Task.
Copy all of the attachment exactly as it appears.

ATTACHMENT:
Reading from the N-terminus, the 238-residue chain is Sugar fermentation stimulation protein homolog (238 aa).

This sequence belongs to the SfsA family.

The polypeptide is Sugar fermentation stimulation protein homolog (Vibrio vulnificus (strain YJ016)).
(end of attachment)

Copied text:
Reading from the N-terminus, the 238-residue chain is Sugar fermentation stimulation protein homolog (238 aa).

This sequence belongs to the SfsA family.

The polypeptide is Sugar fermentation stimulation protein homolog (Vibrio vulnificus (strain YJ016)).